And while all of these activities might sound undesirably dangerous, and contradictory to the principles of peace and cooperation enshrined in the Outer Space Treaty, they are considered to be within the bounds of legality established by all applicable regulations, including the Outer Space Treaty. Nevertheless, the international community has recognized the worrisome nature of these behaviors in space and has attempted to regulate them more clearly under the banner of the Prevention of an Arms Race in Outer Space (PAROS), an expression used to acknowledge that the Outer Space Treaty by itself does not guarantee the prevention of an arms race in outer space and to advocate for the implementation of further measures to prevent an arms race in outer space.

Efforts to Avoid the Weaponization of Space: The Prevention of an Arms Race in Outer Space (PAROS)

ASATs, and states’ interest in developing them, are not new. After the successful launch of Sputnik in 1957, both the U.S. and the U.S.S.R. spearheaded the pursuit of diverse ASAT weapons systems in an effort to protect their military and national security interests in space. The international community feared that, if left unchecked, the Cold War rivalry that existed between the two countries could extend to outer space. This concern prompted the creation of the Committee on the Peaceful Uses of Outer Space (COPUOS), and it was under the committee’s auspices that the Outer Space Treaty was drafted, with a key objective of serving as an arms control treaty. The treaty, however, as well as the subsequent treaties adopted by the U.N. that regulate space, left a lot of wiggle room for states to legally use conventional weapons in space. To address this issue, which many states perceive as a regulatory deficiency of the space treaties, the Conference on Disarmament established an ad hoc committee in 1985 to examine issues related to PAROS, including proposals and initiatives for regulating it.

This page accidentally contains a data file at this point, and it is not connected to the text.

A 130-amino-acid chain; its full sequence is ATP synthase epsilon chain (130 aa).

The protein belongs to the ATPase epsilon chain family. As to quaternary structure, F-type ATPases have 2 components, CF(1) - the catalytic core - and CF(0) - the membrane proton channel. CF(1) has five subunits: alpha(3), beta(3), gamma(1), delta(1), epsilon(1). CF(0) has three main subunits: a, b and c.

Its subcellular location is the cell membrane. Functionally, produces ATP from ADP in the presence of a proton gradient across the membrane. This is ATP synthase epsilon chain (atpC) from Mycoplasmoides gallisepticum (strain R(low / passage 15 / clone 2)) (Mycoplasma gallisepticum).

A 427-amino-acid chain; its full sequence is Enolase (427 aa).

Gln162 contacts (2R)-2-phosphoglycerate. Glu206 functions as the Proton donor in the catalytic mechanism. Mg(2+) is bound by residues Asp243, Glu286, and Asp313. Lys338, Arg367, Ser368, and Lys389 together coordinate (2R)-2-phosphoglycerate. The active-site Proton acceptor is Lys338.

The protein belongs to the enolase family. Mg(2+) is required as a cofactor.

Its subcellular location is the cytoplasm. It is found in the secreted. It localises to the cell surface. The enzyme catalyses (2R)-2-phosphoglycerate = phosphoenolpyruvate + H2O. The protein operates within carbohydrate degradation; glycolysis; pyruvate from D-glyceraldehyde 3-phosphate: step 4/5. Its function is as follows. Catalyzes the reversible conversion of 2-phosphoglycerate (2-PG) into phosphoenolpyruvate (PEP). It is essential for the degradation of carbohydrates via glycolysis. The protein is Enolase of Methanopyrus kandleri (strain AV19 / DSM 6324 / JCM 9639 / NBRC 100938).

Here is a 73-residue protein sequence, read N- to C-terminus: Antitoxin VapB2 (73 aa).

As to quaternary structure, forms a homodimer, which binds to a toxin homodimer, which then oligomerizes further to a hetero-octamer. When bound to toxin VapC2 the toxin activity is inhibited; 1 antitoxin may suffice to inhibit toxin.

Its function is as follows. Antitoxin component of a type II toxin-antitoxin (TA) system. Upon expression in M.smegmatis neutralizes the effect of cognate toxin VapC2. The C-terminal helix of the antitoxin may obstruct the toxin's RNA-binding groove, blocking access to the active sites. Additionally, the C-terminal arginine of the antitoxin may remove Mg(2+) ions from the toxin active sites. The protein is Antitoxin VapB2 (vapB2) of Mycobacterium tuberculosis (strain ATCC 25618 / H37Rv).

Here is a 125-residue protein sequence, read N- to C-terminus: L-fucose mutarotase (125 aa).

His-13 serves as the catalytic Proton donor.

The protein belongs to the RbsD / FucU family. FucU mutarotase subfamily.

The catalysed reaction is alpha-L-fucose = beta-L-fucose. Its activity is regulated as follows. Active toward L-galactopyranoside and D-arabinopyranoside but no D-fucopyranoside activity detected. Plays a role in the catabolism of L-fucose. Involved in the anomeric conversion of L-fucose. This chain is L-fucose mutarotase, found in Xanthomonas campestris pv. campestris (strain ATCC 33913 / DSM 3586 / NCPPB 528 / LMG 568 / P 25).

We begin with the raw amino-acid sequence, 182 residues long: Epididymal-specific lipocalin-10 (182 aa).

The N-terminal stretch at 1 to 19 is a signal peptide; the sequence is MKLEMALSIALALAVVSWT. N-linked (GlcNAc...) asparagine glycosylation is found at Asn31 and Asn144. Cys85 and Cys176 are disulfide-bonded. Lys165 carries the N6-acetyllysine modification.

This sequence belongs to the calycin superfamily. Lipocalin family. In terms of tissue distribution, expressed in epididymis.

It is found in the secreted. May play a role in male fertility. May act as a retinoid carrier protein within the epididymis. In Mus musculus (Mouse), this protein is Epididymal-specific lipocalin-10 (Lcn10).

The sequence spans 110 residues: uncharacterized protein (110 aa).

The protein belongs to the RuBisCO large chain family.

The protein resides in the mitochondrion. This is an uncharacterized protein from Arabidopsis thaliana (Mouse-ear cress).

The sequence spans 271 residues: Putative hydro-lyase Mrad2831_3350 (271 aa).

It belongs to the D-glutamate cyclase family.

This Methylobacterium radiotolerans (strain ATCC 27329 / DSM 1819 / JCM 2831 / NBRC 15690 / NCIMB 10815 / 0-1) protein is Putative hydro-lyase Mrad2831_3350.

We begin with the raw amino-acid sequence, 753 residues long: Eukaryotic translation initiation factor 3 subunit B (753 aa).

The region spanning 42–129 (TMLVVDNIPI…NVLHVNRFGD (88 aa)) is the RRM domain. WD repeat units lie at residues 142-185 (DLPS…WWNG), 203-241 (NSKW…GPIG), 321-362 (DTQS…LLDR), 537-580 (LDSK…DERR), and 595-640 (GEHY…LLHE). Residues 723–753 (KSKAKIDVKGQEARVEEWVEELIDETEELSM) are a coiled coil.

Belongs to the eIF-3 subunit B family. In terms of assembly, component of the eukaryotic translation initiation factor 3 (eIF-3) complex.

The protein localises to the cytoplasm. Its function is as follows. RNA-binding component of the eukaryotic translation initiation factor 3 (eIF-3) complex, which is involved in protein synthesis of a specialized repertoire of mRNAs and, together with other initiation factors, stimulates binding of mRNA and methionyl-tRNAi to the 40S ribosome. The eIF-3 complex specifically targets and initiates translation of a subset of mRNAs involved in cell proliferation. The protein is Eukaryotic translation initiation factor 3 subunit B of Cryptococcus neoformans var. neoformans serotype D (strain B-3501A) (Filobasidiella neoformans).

The committee was largely unsuccessful in its mission to contribute to achieving PAROS, largely due to the United States’s refusal to give it a negotiating mandate. Ultimately, the committee ceased to be convened after 1994 due to the U.S.’s persistent objections. The United States believed bilateral negotiations with what then was the only other space power, the Soviet Union, would yield more results—a position likely motivated by the lack of success of the 1984 Moon Agreement, formally termed the Agreement Governing the Activities of States on the Moon and Other Celestial Bodies, which currently has only 18 state parties and has been signed, but not ratified, by an additional four states. However, it is possible that the U.S.’s opposition to the PAROS committee was also due to its interest in maintaining the freedom of action that the broad and permissive language of the Outer Space Treaty allowed.